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Whether it’s excessive workloads for frontline staff or inadequate services for people with addiction or mental health issues, many of the problems discussed in the report can be traced back to the failure of federal and provincial government to adequately fund social programs.
Ottawa (20 August 2018) — A report from the Canadian Association of Social Workers (CASW) released this month found that unmanageable caseloads were a “critical issue” for 75 per cent of social workers working in child welfare. The report, Understanding Social Work and Child Welfare: Canadian Survey and Interviews with Child Welfare Experts, included a survey that was completed by 3,258 social workers with experience in child welfare.
The survey also found 44 per cent of child welfare social workers have experienced threats or violence and that, of those who no longer work in child welfare, 45 per cent left because of stress or vicarious trauma.
Survey shows commitment of children welfare workers
What was also clear from the survey was the commitment people working in child welfare bring to their jobs. When asked what gave them job satisfaction, the most common responses were being able to provide support to, and to interact with, the people they serve.
Addressing over-representation of Indigenous children, youth and families must be a priority
65 per cent of those surveyed reported that their caseloads included Indigenous children, youth and families. As research has shown time after time, that appalling figure is due to how Indigenous people in Canada have been treated rather than individual families.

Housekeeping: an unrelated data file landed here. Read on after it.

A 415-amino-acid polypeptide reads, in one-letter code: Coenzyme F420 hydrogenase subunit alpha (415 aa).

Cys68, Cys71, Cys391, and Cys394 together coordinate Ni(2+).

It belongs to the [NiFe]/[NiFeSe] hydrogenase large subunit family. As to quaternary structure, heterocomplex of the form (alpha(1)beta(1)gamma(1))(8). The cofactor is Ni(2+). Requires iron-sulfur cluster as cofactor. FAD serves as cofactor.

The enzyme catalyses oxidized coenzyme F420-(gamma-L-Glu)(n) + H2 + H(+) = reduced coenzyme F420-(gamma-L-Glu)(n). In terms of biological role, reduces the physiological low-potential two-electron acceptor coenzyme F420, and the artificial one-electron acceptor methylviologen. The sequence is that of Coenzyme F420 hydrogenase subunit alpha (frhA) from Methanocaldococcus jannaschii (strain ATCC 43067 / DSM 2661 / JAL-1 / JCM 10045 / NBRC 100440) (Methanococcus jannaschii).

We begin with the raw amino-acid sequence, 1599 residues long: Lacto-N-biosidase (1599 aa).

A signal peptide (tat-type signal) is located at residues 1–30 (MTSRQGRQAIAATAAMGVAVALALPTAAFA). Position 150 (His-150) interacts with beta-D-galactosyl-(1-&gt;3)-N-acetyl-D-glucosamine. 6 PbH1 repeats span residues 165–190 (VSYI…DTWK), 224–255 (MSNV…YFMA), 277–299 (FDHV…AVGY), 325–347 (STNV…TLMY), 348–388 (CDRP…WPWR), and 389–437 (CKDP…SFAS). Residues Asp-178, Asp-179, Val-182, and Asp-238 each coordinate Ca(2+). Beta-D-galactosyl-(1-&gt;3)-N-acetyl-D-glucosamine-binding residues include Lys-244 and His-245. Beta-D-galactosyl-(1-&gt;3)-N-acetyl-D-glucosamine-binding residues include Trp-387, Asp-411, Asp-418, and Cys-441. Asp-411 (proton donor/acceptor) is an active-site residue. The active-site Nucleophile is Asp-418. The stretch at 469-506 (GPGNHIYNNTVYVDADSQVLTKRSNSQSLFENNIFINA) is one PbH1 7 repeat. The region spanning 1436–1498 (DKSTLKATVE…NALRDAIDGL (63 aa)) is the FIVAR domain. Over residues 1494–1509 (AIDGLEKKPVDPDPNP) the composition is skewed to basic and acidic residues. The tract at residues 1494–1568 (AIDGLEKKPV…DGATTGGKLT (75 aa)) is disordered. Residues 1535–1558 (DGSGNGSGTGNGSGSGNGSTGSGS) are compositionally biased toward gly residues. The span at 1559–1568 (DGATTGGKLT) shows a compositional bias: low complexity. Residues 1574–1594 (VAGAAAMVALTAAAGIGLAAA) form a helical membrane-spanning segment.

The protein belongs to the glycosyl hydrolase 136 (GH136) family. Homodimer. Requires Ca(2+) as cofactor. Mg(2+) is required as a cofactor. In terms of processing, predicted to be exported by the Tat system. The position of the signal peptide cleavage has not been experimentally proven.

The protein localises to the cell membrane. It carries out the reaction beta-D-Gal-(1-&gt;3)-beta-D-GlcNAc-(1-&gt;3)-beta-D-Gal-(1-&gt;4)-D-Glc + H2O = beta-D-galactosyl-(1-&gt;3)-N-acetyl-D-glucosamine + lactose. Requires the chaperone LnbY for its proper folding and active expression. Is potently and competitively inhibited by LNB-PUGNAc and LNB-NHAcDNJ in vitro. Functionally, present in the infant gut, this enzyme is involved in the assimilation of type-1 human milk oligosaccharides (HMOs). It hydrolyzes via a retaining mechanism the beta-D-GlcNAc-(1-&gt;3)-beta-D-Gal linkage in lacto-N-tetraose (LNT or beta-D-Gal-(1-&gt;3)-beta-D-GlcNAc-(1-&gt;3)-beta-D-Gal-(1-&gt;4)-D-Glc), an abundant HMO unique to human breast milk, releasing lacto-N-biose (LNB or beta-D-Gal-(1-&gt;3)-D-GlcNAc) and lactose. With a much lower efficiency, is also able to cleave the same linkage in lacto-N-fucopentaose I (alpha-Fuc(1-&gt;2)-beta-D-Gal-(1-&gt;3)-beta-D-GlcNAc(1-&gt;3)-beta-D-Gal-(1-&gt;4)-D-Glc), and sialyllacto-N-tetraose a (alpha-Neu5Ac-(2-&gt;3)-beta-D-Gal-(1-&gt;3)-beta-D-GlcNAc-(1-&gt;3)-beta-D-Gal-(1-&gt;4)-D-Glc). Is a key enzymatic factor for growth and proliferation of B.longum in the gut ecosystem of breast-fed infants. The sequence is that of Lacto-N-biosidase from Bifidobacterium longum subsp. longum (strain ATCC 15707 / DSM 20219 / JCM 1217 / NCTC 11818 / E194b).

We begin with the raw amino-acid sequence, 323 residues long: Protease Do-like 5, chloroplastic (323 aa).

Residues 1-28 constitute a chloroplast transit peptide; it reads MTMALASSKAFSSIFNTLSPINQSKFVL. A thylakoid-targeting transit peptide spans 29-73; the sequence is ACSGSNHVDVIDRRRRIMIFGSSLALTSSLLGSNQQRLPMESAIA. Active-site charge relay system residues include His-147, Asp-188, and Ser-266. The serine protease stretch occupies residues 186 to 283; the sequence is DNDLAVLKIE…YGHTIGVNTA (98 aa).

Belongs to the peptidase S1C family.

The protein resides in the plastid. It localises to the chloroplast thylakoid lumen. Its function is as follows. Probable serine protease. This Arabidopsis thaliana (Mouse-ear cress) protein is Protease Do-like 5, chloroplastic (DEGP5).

Child welfare social workers were very clear on what needed to be done. Over half saw reducing poverty, improving services to help people with addiction and mental health problems and addressing systematic racism as essential to improving child welfare. The report also looked at the progress federal, provincial and territorial governments are making — or not making — at implementing the recommendations of the Truth and Reconciliation Commission report.
Underfunding of social programs root cause of many problems mentioned in the report
Whether it’s excessive workloads for frontline staff or inadequate services for people with addiction or mental health issues, many of the problems discussed in the report can be traced back to the failure of federal and provincial governments to adequately fund social programs. As a history of federal funding produced by the National Union of Public and General Employees (NUPGE) shows, funding for social assistance and social services has not recovered from the vicious cuts made in the 1990s.
NUPGE members working in child welfare won’t be surprised by the report
For NUPGE members working in child welfare the report from the CASW won’t be a surprise. The conclusions match what the union has been hearing from members for years.
The findings in the report remind us of why it is so important to keep up the fight to reverse cuts to social services funding. It’s also a reminder of the cost of failing to address the reasons so many children, youth and families need child welfare services.